Messages from the Deans
The content of this chapter is applicable to both full-time and adjunct faculty.
Messages from the Deans
In 1858, John Henry Cardinal Newman described the ideal university as a residential community of students and teachers devoted to intellectual and spiritual matters. Unfortunately, few institutions of higher education today have managed to approach this ideal. There are widespread reports, nationwide, of low morale among teachers who feel overwhelmed and under-appreciated, performing work that seems mindless and mechanical. At the heart of this problem is the lonely work of teachers who often feel disconnected from administrators, colleagues, and many of their students.
Many in higher education speak of creating learning communities to address this issue. This idea of community is so appealing to many of us at Seaver College that my office has embraced it and has adopted the theme of “Building Community” as our focus for the college for the next few years. This is a challenging agenda. However, I am convinced that the building of a residential, liberal-learning community is an essential step in the larger goal of academic excellence within the context of Christian mission.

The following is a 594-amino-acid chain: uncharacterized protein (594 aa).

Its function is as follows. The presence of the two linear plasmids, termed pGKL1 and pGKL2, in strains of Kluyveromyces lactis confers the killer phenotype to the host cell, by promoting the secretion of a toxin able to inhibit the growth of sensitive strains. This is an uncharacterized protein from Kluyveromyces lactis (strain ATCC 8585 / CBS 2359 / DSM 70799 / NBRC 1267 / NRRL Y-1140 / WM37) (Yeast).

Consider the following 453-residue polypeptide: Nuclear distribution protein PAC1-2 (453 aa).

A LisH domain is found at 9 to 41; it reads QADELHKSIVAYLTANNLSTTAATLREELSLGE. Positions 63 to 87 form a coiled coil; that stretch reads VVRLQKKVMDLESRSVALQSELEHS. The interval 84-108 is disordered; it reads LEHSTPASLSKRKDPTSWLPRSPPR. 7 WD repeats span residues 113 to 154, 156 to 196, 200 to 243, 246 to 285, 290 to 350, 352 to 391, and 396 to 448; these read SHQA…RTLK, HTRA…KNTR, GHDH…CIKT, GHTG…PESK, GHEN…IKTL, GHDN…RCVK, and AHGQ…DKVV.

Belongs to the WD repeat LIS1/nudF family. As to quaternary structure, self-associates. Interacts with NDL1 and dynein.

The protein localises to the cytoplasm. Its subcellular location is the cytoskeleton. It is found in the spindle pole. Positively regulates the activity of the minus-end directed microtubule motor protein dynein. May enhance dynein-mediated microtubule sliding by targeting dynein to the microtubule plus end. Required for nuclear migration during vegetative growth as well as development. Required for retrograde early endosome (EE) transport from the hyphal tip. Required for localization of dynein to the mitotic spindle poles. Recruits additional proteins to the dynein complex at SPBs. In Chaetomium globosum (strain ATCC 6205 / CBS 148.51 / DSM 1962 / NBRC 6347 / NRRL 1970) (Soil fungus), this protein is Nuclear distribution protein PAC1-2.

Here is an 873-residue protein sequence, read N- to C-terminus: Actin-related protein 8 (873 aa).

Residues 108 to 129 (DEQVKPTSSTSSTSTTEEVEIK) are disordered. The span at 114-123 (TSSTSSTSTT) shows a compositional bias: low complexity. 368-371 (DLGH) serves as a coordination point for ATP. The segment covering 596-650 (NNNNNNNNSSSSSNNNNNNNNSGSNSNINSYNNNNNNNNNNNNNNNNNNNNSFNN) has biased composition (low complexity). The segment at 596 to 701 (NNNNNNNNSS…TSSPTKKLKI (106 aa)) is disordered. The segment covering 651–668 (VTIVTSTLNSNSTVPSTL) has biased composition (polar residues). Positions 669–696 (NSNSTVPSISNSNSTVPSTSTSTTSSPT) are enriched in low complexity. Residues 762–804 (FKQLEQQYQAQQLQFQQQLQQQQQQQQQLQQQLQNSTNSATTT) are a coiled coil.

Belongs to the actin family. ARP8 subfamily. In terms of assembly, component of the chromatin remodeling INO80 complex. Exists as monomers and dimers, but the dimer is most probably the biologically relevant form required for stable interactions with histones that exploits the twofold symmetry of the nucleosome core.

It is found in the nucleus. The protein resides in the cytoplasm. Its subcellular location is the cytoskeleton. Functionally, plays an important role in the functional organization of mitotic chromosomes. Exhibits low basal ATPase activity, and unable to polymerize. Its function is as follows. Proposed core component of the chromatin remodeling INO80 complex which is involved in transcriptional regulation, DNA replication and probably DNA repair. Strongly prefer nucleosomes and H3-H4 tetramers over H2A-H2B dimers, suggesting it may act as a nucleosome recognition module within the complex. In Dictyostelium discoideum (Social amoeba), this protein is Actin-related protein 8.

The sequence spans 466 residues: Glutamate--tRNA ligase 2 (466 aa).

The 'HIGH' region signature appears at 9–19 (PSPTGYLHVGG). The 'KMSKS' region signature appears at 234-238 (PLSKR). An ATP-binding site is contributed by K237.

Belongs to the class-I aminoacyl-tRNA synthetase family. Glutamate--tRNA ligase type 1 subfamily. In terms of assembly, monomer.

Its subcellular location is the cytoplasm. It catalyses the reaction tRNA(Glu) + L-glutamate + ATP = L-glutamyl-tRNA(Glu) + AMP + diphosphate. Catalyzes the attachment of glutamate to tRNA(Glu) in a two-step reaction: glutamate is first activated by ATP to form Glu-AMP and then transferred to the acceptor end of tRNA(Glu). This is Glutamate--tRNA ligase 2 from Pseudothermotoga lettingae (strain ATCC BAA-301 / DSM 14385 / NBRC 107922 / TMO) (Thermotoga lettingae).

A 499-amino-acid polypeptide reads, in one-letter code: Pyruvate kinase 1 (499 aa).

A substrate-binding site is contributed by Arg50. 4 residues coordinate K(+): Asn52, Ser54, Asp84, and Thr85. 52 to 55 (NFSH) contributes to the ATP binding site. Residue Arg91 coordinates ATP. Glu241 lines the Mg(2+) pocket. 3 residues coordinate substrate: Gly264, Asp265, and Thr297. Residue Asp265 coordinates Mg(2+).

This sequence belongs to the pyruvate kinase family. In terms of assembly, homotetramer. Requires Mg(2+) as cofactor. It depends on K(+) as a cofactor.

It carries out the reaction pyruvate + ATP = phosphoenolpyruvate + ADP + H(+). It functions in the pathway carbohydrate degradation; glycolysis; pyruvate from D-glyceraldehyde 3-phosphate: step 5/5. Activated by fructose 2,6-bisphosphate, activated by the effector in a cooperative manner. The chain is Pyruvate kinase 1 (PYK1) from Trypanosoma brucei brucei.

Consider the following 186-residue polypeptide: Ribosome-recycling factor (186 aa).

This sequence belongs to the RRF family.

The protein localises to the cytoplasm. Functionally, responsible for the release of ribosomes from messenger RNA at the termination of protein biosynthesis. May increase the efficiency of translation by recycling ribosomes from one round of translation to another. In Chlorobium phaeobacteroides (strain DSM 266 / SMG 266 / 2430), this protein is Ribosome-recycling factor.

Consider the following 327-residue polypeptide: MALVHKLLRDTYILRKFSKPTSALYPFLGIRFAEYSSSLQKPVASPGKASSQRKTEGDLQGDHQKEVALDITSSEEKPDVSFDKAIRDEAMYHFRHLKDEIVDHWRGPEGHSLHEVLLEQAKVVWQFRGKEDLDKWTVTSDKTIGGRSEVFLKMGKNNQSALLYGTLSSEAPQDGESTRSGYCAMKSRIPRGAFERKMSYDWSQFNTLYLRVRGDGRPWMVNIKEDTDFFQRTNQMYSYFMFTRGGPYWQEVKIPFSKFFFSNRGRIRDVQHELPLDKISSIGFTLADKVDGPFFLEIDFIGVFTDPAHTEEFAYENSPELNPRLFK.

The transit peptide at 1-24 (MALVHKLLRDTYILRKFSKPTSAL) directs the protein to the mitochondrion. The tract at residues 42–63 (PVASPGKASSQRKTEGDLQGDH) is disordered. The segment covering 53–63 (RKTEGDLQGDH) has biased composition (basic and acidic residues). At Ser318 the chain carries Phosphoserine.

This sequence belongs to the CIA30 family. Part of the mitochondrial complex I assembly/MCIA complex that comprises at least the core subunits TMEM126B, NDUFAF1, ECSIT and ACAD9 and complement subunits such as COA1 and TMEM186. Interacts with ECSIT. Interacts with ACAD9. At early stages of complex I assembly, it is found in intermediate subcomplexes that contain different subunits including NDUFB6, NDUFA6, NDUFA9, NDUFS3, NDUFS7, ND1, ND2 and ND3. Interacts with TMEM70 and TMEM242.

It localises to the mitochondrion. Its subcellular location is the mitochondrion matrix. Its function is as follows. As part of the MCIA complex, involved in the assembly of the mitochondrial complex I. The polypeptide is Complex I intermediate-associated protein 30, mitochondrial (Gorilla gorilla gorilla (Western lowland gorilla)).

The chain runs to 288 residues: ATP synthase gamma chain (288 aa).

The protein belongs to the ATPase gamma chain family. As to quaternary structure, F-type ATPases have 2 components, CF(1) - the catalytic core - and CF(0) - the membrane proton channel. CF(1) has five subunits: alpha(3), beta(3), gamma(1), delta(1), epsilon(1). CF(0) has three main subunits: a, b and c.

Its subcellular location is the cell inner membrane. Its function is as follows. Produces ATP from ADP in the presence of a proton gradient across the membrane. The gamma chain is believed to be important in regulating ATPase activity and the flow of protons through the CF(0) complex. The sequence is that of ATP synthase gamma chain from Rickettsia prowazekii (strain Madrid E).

We are also fully aware that building community is an ongoing process and will always be unfinished work. As Martin Buber reminds us, “The empirical community is a dynamic fact. It does not take away (a person’s) solitude but fills it, makes it positive. It thereby deepens the consciousness of responsibility for the individual. The community does not have its meaning in itself.” As many of us know, one of the joys of teaching is the joy of participating in learning communities. I hope you will join us in one or more of the many programs we will initiate in the coming years and fully experience the joy of working as a co-learner in a collaborative setting.
W. David Baird
Dean Emeritus of Seaver College
The vocation of a faculty member is simultaneously an exhilarating and intimidating endeavor. The challenges have never been greater for the scholar teacher; the explosion in information and the increasing expectations of the professoriate demand the utmost from today’s professor.
Seaver College strives for excellence in all areas of the academic enterprise and attempts to weave seamlessly the curricular and cocurricular expectations. We earnestly long to participate fully in the intellectual, spiritual, emotional, and psychological growth of our students. We desire to help empower our students to seriously consider the implications of a life that loves the Lord our God with all our heart, soul, strength, and mind, and our neighbor as ourselves.
Higher education today remains paradoxically one of the most admired and yet critiqued institutions in America. Colleges and universities suffer no lack of constituencies offering advice, encouragement, and criticism. At Seaver College, we take our vocation as professors most seriously; we recognize and acknowledge that we have been entrusted with a most precious treasure – the future of our global community. As we live our lives among our students, and share the wisdom we have gained through our rigorous study and reflection, may God grant us the energy and discernment to serve this university and our profession with honor and integrity.
Rick R. Marrs
Professor of Religion and Provost of Pepperdine University